Good morning. The day ahead will see markets attempt to recuperate from a hefty sell-off on Monday with HSBC, BP, Microsoft and Caterpillar, among the companies reporting Q3 results.
-Italy, Spain put into effect strictest lockdown measures since spring
-Ant Group set to raise $34.5 billion in biggest ever IPO
-Oxford/AstraZeneca vaccine produces immune response in elderly
-US stimulus talking deadlocked but ongoing
-Wall Street has its worst day since early September
-Travel and energy stocks sold off as new lockdowns come into force
-SAP shares sink 20% on Monday after profit warning
-Oil prices drops 3% on fuel demand concerns in second wave
-Turkish lira (USD/TRY) devalued to 8 handle for first time
The tone looks a little more mixed to start the day in Europe while Asian markets all fell in reaction to the worst daily drop on Wall Street since early September. It was another nervous Monday- something that's becoming a bit of a pattern. Traders seem to dump stocks following a weekend of upsetting stimulus and/or virus headlines before finding their feet over the course of the week.
On Monday the losses were heaviest in Germany after SAP issued a profit warning and saw its stock tank 20%. But it was travel and leisure names that as a group caught the biggest punishment in reaction stricter lockdown measures in Spain and Italy. Italy has ordered bars and restaurants to shut at 6pm and all gyms, swimming pools, cinemas and theatres will close, while schools will stay open. It was the harsh lockdown Italy had to introduce to contain the first wave that caught the attention of the markets. What Italy does in the second wave – and whether it can avoid a national lockdown – could again be key to market psyche.
HSBC shares are up 5% on Monday in response to a smaller than expected year-on-year drop in quarterly profits. The prospect of a "conservative" dividend could entice yield-hungry investors back into the shares. The profit-beat was essentially because the bank set aside much less in loan-loss reserves- arguably a rather unconservative way to pay its dividend in a global recession. The HSBC share price has lost over half its value since the onset of the pandemic with no sign of a lasting pickup in sight. The bank chopping its dividend and its support of China's security law in Hong Kong have kept investors away while other segments of the market have improved.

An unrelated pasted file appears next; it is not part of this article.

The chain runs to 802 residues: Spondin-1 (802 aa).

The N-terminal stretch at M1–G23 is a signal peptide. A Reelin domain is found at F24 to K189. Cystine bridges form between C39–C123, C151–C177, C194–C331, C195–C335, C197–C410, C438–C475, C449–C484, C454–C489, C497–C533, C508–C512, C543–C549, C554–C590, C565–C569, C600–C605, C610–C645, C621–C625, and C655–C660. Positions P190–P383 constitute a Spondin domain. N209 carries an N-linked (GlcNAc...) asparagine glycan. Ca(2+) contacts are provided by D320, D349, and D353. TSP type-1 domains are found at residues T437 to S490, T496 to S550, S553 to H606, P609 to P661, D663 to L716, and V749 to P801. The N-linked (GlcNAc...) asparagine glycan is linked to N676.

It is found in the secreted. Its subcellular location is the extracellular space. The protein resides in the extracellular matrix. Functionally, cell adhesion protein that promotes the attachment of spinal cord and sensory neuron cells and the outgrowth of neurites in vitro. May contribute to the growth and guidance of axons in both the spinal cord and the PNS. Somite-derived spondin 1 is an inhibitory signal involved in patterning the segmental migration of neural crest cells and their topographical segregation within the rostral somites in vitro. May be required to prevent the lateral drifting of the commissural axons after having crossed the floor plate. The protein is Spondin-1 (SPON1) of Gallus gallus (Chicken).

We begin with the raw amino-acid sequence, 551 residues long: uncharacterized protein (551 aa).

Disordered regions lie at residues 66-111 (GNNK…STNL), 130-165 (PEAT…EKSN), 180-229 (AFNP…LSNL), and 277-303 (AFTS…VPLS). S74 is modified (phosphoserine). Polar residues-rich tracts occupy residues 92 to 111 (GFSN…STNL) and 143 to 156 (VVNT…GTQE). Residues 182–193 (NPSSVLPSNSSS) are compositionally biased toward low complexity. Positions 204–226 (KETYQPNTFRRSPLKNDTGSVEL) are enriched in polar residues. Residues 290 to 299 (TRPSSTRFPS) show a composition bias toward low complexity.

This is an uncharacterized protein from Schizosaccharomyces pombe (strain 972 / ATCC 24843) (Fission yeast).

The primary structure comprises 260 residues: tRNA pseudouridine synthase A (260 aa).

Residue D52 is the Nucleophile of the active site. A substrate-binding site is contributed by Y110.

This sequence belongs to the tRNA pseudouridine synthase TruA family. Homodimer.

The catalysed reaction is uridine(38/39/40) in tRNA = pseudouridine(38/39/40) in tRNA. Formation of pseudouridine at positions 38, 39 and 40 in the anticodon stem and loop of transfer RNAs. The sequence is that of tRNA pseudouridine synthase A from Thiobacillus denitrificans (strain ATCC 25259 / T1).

BP has confounded estimates for another quarterly loss by making an underlying replacement cost profit of $100 million. New boss Bernard Looney described the results as "performing while transforming." The oil giant has made waves with its refocus on its transition to renewable energy and its net zero carbon emissions target. Still nearer term, the company's fate is still tied to oil, which although higher in Q3 from Q2 – was down on the year-ago quarter. The lower oil prices are usually good for the refinery part of the business but this year that has been hurt by the pandemic, limiting the usual Big Oil diversification.
Revenues are expected at $35.7 billion while EPS is forecast at $1.55. Microsoft stock is up by 34% this year and 50% over the last 12-months.
Revenues are expected at 9.78 billion (-23% y/y) while EPS are expected at $1.17 (-56% y/y). CAT is expected to see hefty annual declines on the top and bottom line thanks to lower capital spending as a result of the pandemic. Manufacturing activity has been on the rise in Q3- US ISM manufacturing data averaged 55 in Q3 - so the order book for Q4 could show brighter days ahead.
US durable goods data
The growth in US durable goods orders is expected to rise slightly in September but excluding defence the picture is different with a big decline on the cards.
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